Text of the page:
Episode 213 — A-Player Attractors: Live from the Game Changers Summit
No organization can reach its full potential without building a strong team. Four law firm owners who know this well took the stage at the 2023 Game Changers Summit to share their experiences attracting A-players, engaging them in the long term, and leveraging the power of team to accelerate their business growth.
In this episode of The Game Changing Attorney Podcast — specially hosted by Crisp Head of Coaching Strategy Jessica Mogill — you’ll get an inside look at their conversation.
Get ready to hear from:
- Rex Elliott, Co-Founder of Cooper Elliott
- Anna Summersett, Partner at Varghese Summersett
- Josh Nelson, Partner at Nelson Elder Care Law
- Alexander Shunnarah, CEO of Alexander Shunnarah Trial Attorneys
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The secret to retention – Anna Summersett. “What Crisp taught us is not just about using the hiring funnel and finding the right people, but doing what it takes to retain them. So we’re very intentional about those first 90 days. We are very quick to fire if it does not appear that there’s a good culture fit. But once there is a good culture fit, and we have trained that person, and we have brought them into the fold, we’re going to do what it takes to make sure that they succeed in the industry and within our company — and sometimes that looks like a pivot. They may just not be in the right seat. So we’ve been able to take our A-players and say, ‘If this isn’t your goal, what is it? And how do we get you there?’ And that’s kept him around.”
What makes an A+ team member – Alexander Shunnarah. “Someone like myself. I’m someone who has the passion, the energy, the drive. They want it. They’re motivated. There are some days I’m not motivated, but I think of Michael. I know he’s up at four o’clock already in the morning and he’s doing his stuff, and you have to find that type of motivation. But it’s people who just really love their art, their craft, their skill. They’re trying to get better. They’re teachable. They’re just good people.”
Culture is key – Josh Nelson. “I think getting the culture right is probably the most important part. You can really change a lot of the skills. You can change people’s knowledge base. But you really have to make sure it’s a good cultural fit, because you have to have that team, and if they can’t work well with the team, they’re not going to stick around. I don’t have the same success Anna has with keeping people forever unfortunately, but as we’ve really started hiring and firing more on culture, that’s been the trend that has built a way stronger team than we’ve ever had before.”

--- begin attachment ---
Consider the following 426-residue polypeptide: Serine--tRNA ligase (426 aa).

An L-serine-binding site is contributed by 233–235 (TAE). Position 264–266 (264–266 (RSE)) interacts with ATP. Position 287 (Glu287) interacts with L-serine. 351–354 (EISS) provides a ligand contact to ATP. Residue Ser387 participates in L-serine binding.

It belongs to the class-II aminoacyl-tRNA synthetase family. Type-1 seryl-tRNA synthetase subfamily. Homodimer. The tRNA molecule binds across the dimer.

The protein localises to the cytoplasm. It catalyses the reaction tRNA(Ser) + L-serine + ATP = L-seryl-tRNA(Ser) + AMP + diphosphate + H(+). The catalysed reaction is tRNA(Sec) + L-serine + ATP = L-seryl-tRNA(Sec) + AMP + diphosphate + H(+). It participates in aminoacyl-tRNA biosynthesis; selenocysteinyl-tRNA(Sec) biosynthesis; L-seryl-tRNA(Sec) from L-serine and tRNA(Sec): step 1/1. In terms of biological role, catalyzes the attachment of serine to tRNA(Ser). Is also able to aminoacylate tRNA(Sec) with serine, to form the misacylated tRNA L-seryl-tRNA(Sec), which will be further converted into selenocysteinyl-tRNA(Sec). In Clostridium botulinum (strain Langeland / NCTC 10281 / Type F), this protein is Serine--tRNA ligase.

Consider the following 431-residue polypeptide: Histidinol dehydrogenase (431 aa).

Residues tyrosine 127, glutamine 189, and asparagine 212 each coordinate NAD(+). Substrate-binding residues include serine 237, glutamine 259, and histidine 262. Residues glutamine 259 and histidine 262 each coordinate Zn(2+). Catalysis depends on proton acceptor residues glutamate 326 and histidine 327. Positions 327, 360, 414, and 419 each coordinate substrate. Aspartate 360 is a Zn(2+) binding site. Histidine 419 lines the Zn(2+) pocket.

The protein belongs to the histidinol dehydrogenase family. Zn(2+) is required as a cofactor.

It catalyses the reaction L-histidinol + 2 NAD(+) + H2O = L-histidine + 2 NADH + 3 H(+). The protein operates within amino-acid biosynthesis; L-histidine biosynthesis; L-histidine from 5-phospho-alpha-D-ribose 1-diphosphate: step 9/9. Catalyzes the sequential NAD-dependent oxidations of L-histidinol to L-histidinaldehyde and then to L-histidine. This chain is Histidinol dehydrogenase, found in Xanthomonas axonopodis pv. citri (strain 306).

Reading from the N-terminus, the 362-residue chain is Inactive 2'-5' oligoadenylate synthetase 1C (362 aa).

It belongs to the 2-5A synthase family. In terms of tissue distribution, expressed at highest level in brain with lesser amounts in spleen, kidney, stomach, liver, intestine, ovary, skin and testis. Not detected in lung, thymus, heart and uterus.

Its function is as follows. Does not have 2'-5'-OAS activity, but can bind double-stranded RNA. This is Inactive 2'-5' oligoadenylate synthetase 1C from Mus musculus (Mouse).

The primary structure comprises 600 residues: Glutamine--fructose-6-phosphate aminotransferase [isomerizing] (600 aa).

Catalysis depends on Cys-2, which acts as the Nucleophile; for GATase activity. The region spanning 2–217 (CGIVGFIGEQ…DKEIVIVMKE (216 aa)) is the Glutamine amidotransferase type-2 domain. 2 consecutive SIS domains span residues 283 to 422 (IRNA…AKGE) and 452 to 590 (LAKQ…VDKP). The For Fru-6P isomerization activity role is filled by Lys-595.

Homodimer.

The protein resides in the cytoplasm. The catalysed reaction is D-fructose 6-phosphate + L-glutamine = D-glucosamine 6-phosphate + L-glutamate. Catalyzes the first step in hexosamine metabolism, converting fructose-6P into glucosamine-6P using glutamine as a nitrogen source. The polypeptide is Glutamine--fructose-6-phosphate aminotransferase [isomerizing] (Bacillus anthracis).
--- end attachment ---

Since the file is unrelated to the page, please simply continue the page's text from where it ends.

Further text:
Avoid panic hires – Rex Elliott. “We kind of faced a crossroads about five or six years ago, and the first thing that we had to do was stop doing all the things that we were doing wrong, one of which was panic hires. We’d hire people as soon as we needed them, and that always led to getting somebody that we didn’t want to have in there. It was just a terrible cycle.”
Don’t be afraid to push your people – Alexander Shunnarah. “Each one of your thoroughbreds is not a robot. Figure out who that person is and learn how to speak to them in their own language. What motivates this one won’t motivate that one. But when they know that you care, you’re there with them, you’re open to ideas, you still accept them for who they are, but you push them. We all need pushing. That’s just life. We need pushing. They’re having a bad day? You push them. You motivate them.”
Replace yourself to free yourself – Anna Summersett. “Even if I think I’m the best at something, finding someone who can take over even part of what I do and do it 80 percent as well is still going to be beneficial for me. That is still going to be revenue-generating because it’s time-generating. I now have freed up all of that time to pivot toward something that really needs my undivided attention.”
Set your new hires up for success – Josh Nelson. “We have a 60-day onboarding plan.
We use a lot of the stuff from Joey Coleman’s book about sending a video from me to new hires, making sure that when they come in, their desk has their favorite candy, a little gift card, maybe whatever their favorite Starbucks drink is, but then following up with them every week for those first 60 days to make sure that they’re making the progress that we want — and that also helps us determine whether or not they’re the right people. Those are the milestones that you get some visibility to weed out the people that you’re testing didn’t find, but to get the buy-in for the people is that real 60-day plan. Some positions have 120-day onboarding now, and we’re continuing to grow that trying to turn it into a real year-long process.”
Overcoming challenges that come with hiring a C-suite – Rex Elliott. “When you bring somebody in — like we just hired our COO — you can’t let him come in and just blow everything up. He’s got to feel it out a little bit, build relationships, and understand who people are. We work really hard on allowing our people to grow, and sometimes that means putting them in uncomfortable positions. We do a lot of our marketing through national publicity in our cases, and I don’t hesitate to put one of my young lawyers in front of the camera, even if they’re nervous about it. It helps them grow. And that’s a role that I think our COO is going to be able to fill a little better than I can in the future. So I think we’ve avoided the challenges and the struggles by, when somebody comes in like that, taking it nice and slow, surveying the lay of the land before you jump in and start making changes.”